For the purpose of this post, since your primary aim is to draw and paint using the fantastic Paintology app, I will let you in with some secrets. None of the styluses that I mentioned above actually works well with drawing and painting and believe me I have tried many styluses. The ideal stylus that cannot be beat are the ones that come with the device itself such as the Galaxy Note with its S-pen and a few others. These styluses have built in electrical transducers that generate an amplified signal around the area of the capacitance screen. This means that the smallest detail can be put down using this kind of styluses over the normal passive styluses. If you need proof, simply go to sections of the site where I have presented drawings on the Galaxy Note and try and replicate the level of details that I have done on a 5.3 inch screen! There is absolutely no other passive styluses that will get you this kind of details. The advantage of the S-pen for the Galaxy Note is that it has a small plastic tip which makes it easy to glide across the screen effortlessly and quickly.

 

Fig-2

Fig-2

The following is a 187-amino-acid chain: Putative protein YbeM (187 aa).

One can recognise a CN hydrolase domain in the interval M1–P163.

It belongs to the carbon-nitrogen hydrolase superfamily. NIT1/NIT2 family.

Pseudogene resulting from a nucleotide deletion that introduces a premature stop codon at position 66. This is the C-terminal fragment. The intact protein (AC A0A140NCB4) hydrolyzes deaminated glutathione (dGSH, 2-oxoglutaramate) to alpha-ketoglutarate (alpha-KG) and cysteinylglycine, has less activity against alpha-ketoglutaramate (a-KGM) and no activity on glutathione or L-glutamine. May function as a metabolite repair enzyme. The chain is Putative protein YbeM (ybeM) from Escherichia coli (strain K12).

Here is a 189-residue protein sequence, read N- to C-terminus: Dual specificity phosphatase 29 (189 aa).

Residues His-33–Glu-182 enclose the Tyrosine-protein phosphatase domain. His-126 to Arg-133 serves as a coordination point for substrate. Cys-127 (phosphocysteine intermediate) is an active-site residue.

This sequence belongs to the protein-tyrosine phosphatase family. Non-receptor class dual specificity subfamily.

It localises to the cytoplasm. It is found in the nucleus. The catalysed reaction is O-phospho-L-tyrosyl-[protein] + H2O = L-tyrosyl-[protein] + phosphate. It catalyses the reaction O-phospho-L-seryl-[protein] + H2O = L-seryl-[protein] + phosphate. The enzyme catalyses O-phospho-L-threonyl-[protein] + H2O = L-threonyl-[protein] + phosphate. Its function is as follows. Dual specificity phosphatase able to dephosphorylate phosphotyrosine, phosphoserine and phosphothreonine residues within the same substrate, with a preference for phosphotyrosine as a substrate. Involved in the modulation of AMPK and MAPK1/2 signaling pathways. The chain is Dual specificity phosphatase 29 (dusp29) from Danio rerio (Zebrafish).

The thought of a rubber tipped stylus didn’t really work with me since I always felt that resistance would impede the flow over the drawing area making it tasking to draw. If you have painted with acrylics and watercolor using a brush, you will know what I mean. This point was proved when I tried drawing the ‘Apple and Fruits’ picture that you will find on this site. I quickly abandoned the rubber tipped stylus and resorted to the very home made one. I am happy to say that I have taken my home-made stylus through its paces and it has truly lived up to it’s promise. Fig. 2 shows the picture of the custom made stylus. The drawing and painting especially on a tablet is effortless and beats many other styluses out there. I will give you specific instructions on how to make this stylus in a future post, but in the meantime, if you have limited time and want to get going, you can purchase this stylus from my ebay listing, only $2.99 with free shipping.